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Technology will continue to kill IT jobs—but there’s still hope for Indian engineers

Workers are pictured beneath clocks displaying time zones in various parts of the world at an outsourcing centre in Bangalore
Reuters/Vivek Prakash
The times they are a-changin’.
  • Ananya Bhattacharya
By Ananya Bhattacharya

Tech reporter

Published Last updated This article is more than 2 years old.

Once a powerhouse of job creation, India’s IT sector has slammed the brakes on hiring in recent months, even as newer industries like e-commerce and food technology increase recruitment.

The $150 billion IT services industry is among the sectors most disinclined to hire between October 2017 and March 2018, according to a survey by recruitment firm TeamLease. “Paradigm shifts in business models of IT service businesses are upending talent acquisition and firms are hiring strictly on a need-basis,” the report said.

But technological advancement is also changing the genre of jobs, replacing low-end and repetitive roles with complex and high-skill ones, according to Rituparna Chakraborty, co-founder and executive vice-president of TeamLease Services. “Say, if it’s eating away two jobs where the guys would earn Rs25,000, it’s creating one job where he will earn Rs50,000-60,000, compelling people to become more productive,” Chakraborty told Quartz.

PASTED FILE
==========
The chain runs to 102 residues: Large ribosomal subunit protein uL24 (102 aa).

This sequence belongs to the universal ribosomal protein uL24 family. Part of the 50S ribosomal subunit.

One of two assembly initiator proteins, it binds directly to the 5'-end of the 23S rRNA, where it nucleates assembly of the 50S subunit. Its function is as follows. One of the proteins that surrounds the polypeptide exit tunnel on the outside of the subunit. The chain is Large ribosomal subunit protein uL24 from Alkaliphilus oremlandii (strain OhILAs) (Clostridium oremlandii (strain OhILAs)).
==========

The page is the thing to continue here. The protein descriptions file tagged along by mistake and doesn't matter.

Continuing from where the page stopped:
1. Financial services
1. IT
2. Knowledge process outsourcing
2. Educational services
3. Health & pharma
3. FMCG & durables
4. E-commerce and tech startups
5. Power & energy
5. Travel & hospitality
6. Media & entertainment
6. Agrochemicals
7. Telecommunications
7. Manufacturing
8. Retail
8. Construction & real estate

Trading old roles for robots

Till a couple of years ago, the IT sector was among India’s top job creators. Firms like Tata Consultancy Services (TCS), Infosys, and Wipro recruited thousands every year. But automation reversed this trend.

Infosys, for instance, logged a marked 65% decrease in hiring in 2016 over the previous year. TCS’s hiring in 2016 fell by more than 10,000 compared to the year before, and the firm is expected to downsize even further. Going forward, the company’s net employee intake will be even lower than the 79,000 it hired in 2016, TCS human resource head Ajoy Mukherjee told The Economic Times in April this year.

Most other IT firms, too, are going slow on “mass hiring” as they shift to smaller teams handling more sophisticated operations and let robots take over jobs like server maintenance and data entry. However, demand remains high for niche skills like artificial intelligence (AI), machine learning, and big data, Chakraborty said. And it is not just in IT. “Industry-agnostic” skills let people work anywhere, from banking, financial services & insurance to healthcare to education to retail, she explained.

Rise of new tech

Meanwhile, new technology firms continue to hire big time. E-commerce companies and other tech startups are among the most optimistic, TeamLease said.

“Having weathered demonetisation, and tackling enormous changes wrought by GST (goods and services tax), the e-commerce sector is managing to generate more consumer demand,” the report noted. “The demand for data analysts, machine learning/artificial intelligence experts, UX/UI (user experience/user interface) designers and similar niche profiles is propelling job creation.”

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